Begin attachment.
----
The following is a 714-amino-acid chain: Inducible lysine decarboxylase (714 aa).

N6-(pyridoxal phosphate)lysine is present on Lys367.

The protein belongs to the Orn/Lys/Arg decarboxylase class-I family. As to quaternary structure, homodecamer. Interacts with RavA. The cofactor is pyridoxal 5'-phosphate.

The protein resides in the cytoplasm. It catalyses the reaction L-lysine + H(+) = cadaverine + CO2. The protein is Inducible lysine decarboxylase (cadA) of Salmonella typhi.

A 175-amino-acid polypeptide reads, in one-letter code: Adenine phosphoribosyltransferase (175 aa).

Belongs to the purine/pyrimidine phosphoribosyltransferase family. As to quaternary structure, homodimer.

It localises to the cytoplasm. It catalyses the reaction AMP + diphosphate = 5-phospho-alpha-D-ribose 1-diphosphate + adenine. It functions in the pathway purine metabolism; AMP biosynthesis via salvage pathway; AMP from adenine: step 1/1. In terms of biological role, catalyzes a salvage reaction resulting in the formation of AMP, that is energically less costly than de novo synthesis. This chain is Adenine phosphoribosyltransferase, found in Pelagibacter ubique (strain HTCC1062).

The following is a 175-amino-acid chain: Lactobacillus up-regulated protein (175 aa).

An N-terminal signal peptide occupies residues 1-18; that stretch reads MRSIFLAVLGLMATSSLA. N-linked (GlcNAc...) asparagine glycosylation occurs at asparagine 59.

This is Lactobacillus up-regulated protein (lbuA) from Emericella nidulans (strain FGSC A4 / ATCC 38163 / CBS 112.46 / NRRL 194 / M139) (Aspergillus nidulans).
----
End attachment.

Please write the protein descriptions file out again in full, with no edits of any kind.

The following is a 714-amino-acid chain: Inducible lysine decarboxylase (714 aa).

N6-(pyridoxal phosphate)lysine is present on Lys367.

The protein belongs to the Orn/Lys/Arg decarboxylase class-I family. As to quaternary structure, homodecamer. Interacts with RavA. The cofactor is pyridoxal 5'-phosphate.

The protein resides in the cytoplasm. It catalyses the reaction L-lysine + H(+) = cadaverine + CO2. The protein is Inducible lysine decarboxylase (cadA) of Salmonella typhi.

A 175-amino-acid polypeptide reads, in one-letter code: Adenine phosphoribosyltransferase (175 aa).

Belongs to the purine/pyrimidine phosphoribosyltransferase family. As to quaternary structure, homodimer.

It localises to the cytoplasm. It catalyses the reaction AMP + diphosphate = 5-phospho-alpha-D-ribose 1-diphosphate + adenine. It functions in the pathway purine metabolism; AMP biosynthesis via salvage pathway; AMP from adenine: step 1/1. In terms of biological role, catalyzes a salvage reaction resulting in the formation of AMP, that is energically less costly than de novo synthesis. This chain is Adenine phosphoribosyltransferase, found in Pelagibacter ubique (strain HTCC1062).

The following is a 175-amino-acid chain: Lactobacillus up-regulated protein (175 aa).

An N-terminal signal peptide occupies residues 1-18; that stretch reads MRSIFLAVLGLMATSSLA. N-linked (GlcNAc...) asparagine glycosylation occurs at asparagine 59.

This is Lactobacillus up-regulated protein (lbuA) from Emericella nidulans (strain FGSC A4 / ATCC 38163 / CBS 112.46 / NRRL 194 / M139) (Aspergillus nidulans).